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Fraudulent Wills and Forged Wills

Partner and Head of Private Wealth Disputes, Roman Kubiak, looks at how you can contest a will when fraud or forgery is suspected. This video sheds light on these case, providing notable examples and highlighting the role of expert evidence.

Deception and Fraud

If any part of a will was obtained through fraud it may be possible to set it aside. One common scenario involves deceiving an individual into making a gift in their will to someone falsely represented. In Wilkinson v Joughin (1866) LR 2 Eq 319 serves as an illustrative example where a woman, aware that her husband was alive, married another man without disclosing this fact. The second husband made a will leaving her a gift, but the court set it aside on grounds of fraud.

 

Forgery and Compliance with Formalities

A will can be contested if any part of it is found to be forged. In the context of wills, forgery, being a form of fraud, typically  involves non-compliance with the strict formalities outlined in section 9 of the Wills Act 1837. This includes the requirement for the will to be in writing and signed by the testator and two witnesses. If any of these signatures are proven to be forged, the entire will may be set aside.

 

Evidence of Fraud or Forgery

Due to the gravity of forgery allegations, courts demand substantial and compelling evidence. In 2013 case of Haider v Syed [2013] EWHC 4079 (Ch) the court deliberated on the authenticity of a purported will’s signature. The judge concluded it was a forgery, emphasising the importance of robust evidence.

 

Expert Evidence in Forgery Cases

In forgery cases, expert evidence often plays a crucial role. Forensic document examiners, often with scientific training and law enforcement backgrounds, scrutinise wills and signatures for authenticity. In the Haider v Syed [2013] EWHC 4079 (Ch) case, the court relied on both a forensic document examiner and a graphologist. Forensic document examiners are generally preferred by the courts due to their scientific training while graphologists focus on character traits inferred from handwriting. The judge in Haider v Syed [2013] EWHC 4079 (Ch) criticised graphology as “pseudoscience”.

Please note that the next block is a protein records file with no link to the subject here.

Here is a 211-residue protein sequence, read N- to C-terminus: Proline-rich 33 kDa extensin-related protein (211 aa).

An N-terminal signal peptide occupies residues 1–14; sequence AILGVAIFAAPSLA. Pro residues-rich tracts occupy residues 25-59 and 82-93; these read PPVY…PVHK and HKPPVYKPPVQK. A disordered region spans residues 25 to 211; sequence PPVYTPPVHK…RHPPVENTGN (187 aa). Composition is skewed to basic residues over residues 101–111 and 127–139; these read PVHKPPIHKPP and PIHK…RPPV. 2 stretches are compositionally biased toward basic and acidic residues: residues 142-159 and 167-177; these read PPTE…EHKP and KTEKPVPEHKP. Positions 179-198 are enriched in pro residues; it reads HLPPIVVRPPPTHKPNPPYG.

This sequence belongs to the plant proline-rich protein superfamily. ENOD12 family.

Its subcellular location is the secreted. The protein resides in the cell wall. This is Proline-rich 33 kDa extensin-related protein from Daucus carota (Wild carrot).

Conclusion

Contesting a will based on fraud or forgery requires a close examination and presentation of the key evidence. Understanding the nuances of these cases, including the reliance on expert testimony, is essential.

If you have concerns over a will or are facing a will dispute contact us to speak to one of our lawyers.


Key contact

Roman Kubiak is a partner and head of the market leading Contested Wills, Trusts and Estates team.

He advises across the whole spectrum of private wealth disputes, with a particular focus on high value, complex and cross-border disputes including: trust disputes, breach of trust claims and applications to remove trustees; will disputes, particularly those with an international element; claims under the Inheritance (Provision for Family and Dependants) Act 1975; and claims for equitable relief under proprietary estoppel, constructive trusts and resulting trusts.

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